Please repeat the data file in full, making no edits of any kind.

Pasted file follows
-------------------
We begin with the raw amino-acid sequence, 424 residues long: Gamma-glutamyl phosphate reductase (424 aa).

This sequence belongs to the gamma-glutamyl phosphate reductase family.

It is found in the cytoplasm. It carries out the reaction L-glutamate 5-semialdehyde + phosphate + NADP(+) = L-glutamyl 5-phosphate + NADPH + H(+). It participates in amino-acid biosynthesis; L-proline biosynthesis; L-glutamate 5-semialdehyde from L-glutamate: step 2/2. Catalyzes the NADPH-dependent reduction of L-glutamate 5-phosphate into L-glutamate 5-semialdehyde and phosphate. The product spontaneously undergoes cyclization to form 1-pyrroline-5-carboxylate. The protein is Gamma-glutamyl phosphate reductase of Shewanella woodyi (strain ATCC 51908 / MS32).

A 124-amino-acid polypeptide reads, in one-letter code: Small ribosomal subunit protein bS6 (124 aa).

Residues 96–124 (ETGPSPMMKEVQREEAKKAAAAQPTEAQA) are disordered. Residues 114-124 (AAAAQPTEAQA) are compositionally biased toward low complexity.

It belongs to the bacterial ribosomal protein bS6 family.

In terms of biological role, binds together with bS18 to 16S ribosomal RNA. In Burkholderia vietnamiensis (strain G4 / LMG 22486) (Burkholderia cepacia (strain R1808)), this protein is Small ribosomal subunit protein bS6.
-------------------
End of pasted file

We begin with the raw amino-acid sequence, 424 residues long: Gamma-glutamyl phosphate reductase (424 aa).

This sequence belongs to the gamma-glutamyl phosphate reductase family.

It is found in the cytoplasm. It carries out the reaction L-glutamate 5-semialdehyde + phosphate + NADP(+) = L-glutamyl 5-phosphate + NADPH + H(+). It participates in amino-acid biosynthesis; L-proline biosynthesis; L-glutamate 5-semialdehyde from L-glutamate: step 2/2. Catalyzes the NADPH-dependent reduction of L-glutamate 5-phosphate into L-glutamate 5-semialdehyde and phosphate. The product spontaneously undergoes cyclization to form 1-pyrroline-5-carboxylate. The protein is Gamma-glutamyl phosphate reductase of Shewanella woodyi (strain ATCC 51908 / MS32).

A 124-amino-acid polypeptide reads, in one-letter code: Small ribosomal subunit protein bS6 (124 aa).

Residues 96–124 (ETGPSPMMKEVQREEAKKAAAAQPTEAQA) are disordered. Residues 114-124 (AAAAQPTEAQA) are compositionally biased toward low complexity.

It belongs to the bacterial ribosomal protein bS6 family.

In terms of biological role, binds together with bS18 to 16S ribosomal RNA. In Burkholderia vietnamiensis (strain G4 / LMG 22486) (Burkholderia cepacia (strain R1808)), this protein is Small ribosomal subunit protein bS6.